Filestamps with UNGZIP

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Jun 7, 2008
121
0
#1
Hi

Using
TCC 13.00.24 Windows XP [Version 5.1.2600]

If I do

UNGZIP /v m:..\PET\B20100809ORIG.PET.Z

I see

2010-08-17 21:03 B20100809.PET

But if I do

UNGZIP m:..\PET\B20100809ORIG.PET.Z

and then DIR
I see

12/10/2011 20:11 51,144,799 B20100809.PET

Question:
On ungzipping, why is the date and time filestamp not 21:03 17-08-2010 instead of todays date/time?

I have just checked

unzip => that works, filestamp is restored
untar => that works, filestamp is restored

Thanks

Stephen Howe
 
Jun 7, 2008
121
0
#3
Thanks Rex

But suggestion:

Surely if TC can "see" the filestamp with /V, then if available, it could set it after extraction?

Alternatively, could you suggest to the library vendors of the option of setting the filestamp if available?

Thanks

Stephen
 
Jul 1, 2008
81
0
70
Montreal
#4
Thanks Rex

But suggestion:

Surely if TC can "see" the filestamp with /V, then if available, it could set it after extraction?

Alternatively, could you suggest to the library vendors of the option of setting the filestamp if available?

Thanks

Stephen
I wholeheartedly agree, timestamp support is a feature I have long considered important in file compressors. The file creation timestamp already informs us when a file was last extracted from an archive, but what's important is the file modification timestamp. I just bought Bob Dylan's "Highway 61 Revisited", TAR says it's his very latest release...
--
Peter
 

rconn

Administrator
Staff member
May 14, 2008
10,100
85
#5
\
Surely if TC can "see" the filestamp with /V, then if available, it could set it after extraction?
But what is shown with /V is *not* the modification date/time, it's the date/time that the file was archived. I don't think that's going to be any more "valid" than the current date/time. (Again, it is not TCC doing this, it's the compression library.)

And don't call me Shirley ...
 
Jun 7, 2008
121
0
#6
But what is shown with /V is *not* the modification date/time, it's the date/time that the file was archived. I don't think that's going to be any more "valid" than the current date/time. (Again, it is not TCC doing this, it's the compression library.)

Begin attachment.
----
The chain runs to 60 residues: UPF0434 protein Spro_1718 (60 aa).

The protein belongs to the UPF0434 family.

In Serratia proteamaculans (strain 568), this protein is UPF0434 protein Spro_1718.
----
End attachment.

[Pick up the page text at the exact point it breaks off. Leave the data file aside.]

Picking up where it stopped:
And don't call me Shirley ...
Okay, I accept that.
I wrote a GZIP unzipper myself as the ZLIB 1.2.3 libraries did not entirely work for GZIP files (confirmed) and the ZLIB 1.2.5 libraries have been built with different segment attributes (confuses Microsoft LINK. Must check to see if they have fixed this). I have to read the GZIP header myself and then call ZLIB 1.2.3 for uncompression.

So I may come back to this, once I have refreshed my memory on GZIP documentation.

Thanks

Stephen Howe
 
#7
But what is shown with /V is *not* the modification date/time, it's the date/time that the file was archived. I don't think that's going to be any more "valid" than the current date/time. (Again, it is not TCC doing this, it's the compression library.)
WOW. pkunzip's -v option, from the very beginning, shows the file's modification date/time (and restores it upon unarchiving). I'm going to have to stick with it for quite some more time...

(yes, I know it's the library's fault)
 
Jun 7, 2008
121
0
#9
But what is shown with /V is *not* the modification date/time, it's the date/time that the file was archived. I don't think that's going to be any more "valid" than the current date/time. (Again, it is not TCC doing this, it's the compression library.)

And don't call me Shirley ...
Hi. The GZIP header format can stash away the modifcation date/time.
See
RFC 1952 GZIP File Format Specification version 4.3
where it has
>>
MTIME (Modification TIME)
This gives the most recent modification time of the original file being compressed. The time is in Unix format, i.e., seconds since 00:00:00 GMT, Jan. 1, 1970. (Note that this may cause problems for MS-DOS and other systems that use local rather than Universal time.) If the compressed data did not come from a file, MTIME is set to the time at which compression started. MTIME = 0 means no time stamp is available.
>>

So only if MTIME is 0 is no filestamp available.

Stephen Howe